Europe 1 with AFP 12:30 p.m., September 17, 2021

While a mating trial was planned with a male white rhino, the female was "surprised" by the arrival of the latter, who chased her for long minutes, before falling into a pool and s 'drown there.

The male was taken from a German zoo six years ago because "he was not treating the female properly", according to local media. 

A female rhino drowned in a zoo in the Netherlands after escaping during an unsuccessful mating attempt, the Wildlands Zoo in Emmen in the east of the country announced on Friday.

The female, named Elena, was "surprised" by the arrival of a male white rhino named Limpopo and, exhausted after a chase, fell into a pond, the zoo said in a statement.

The zookeepers were then able to drive the male away, but "unfortunately our help came too late for Elena and she had already sunk".

She had arrived in the park in early September

Limpopo, 19, arrived in the park in early September from another Dutch zoo where he had sired three cubs as part of a European breeding program.

His entry into the enclosure of the zoo's two female rhinos, Elena and Zahra, was scheduled for Thursday morning.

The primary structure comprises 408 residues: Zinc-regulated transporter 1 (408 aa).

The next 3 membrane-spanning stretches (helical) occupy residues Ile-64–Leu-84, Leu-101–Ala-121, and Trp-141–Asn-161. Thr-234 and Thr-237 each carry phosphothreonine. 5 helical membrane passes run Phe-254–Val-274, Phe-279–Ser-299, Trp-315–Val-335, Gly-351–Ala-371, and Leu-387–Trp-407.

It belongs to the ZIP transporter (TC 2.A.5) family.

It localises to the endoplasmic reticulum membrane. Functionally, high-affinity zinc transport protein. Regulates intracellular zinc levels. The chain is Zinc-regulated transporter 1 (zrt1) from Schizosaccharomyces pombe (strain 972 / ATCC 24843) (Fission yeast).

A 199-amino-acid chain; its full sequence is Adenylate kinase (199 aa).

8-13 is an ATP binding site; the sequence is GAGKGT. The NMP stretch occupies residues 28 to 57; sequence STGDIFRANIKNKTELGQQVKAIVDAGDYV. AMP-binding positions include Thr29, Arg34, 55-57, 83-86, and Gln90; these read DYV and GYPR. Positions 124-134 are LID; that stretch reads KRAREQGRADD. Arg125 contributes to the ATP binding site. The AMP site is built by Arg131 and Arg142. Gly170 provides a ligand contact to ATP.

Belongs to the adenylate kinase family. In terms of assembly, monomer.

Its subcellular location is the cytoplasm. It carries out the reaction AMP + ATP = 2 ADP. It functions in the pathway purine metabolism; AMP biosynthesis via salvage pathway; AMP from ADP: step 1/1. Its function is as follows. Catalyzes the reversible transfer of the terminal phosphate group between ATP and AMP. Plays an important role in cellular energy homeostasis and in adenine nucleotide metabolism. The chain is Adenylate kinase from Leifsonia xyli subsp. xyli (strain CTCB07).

But they were "surprised" and "fled", pursued by Limpopo who was mainly chasing Elena, who was closest to him, according to the zoo.

After a quarter of an hour, Elena fell into a pond and found herself on her side, unable to get up.

"Limpopo stayed close to her, the guards immediately pulled her away to take her away" but could not prevent Elena from drowning.

Zoo staff "touched a lot"

Organizing meetings between male and female rhinos "often requires intervention, but so far this had not had a fatal outcome", assures the zoo, adding that Elena's death "touched a lot" the staff of the zoo and its impact on the breeding program is not yet clear.

The male had been withdrawn from a German zoo six years ago because "he did not treat the female correctly", specifies the newspaper Brabants Dagblad.

The southern white rhino, one of two subspecies of the white rhino, is considered near threatened by the International Union for the Conservation of Nature (IUCN), with 10,080 animals currently.

It had almost disappeared by the end of the 19th century, but conservation efforts have made it possible to increase its number.

Zoo breeding programs played a crucial role in its rescue.

Poaching is fueled by a strong demand for the animal's horn in Asia, especially in China and Vietnam, where it is considered an aphrodisiac and used in traditional medicine.

Rhinoceros horn is mostly made of keratin, like human fingernails.

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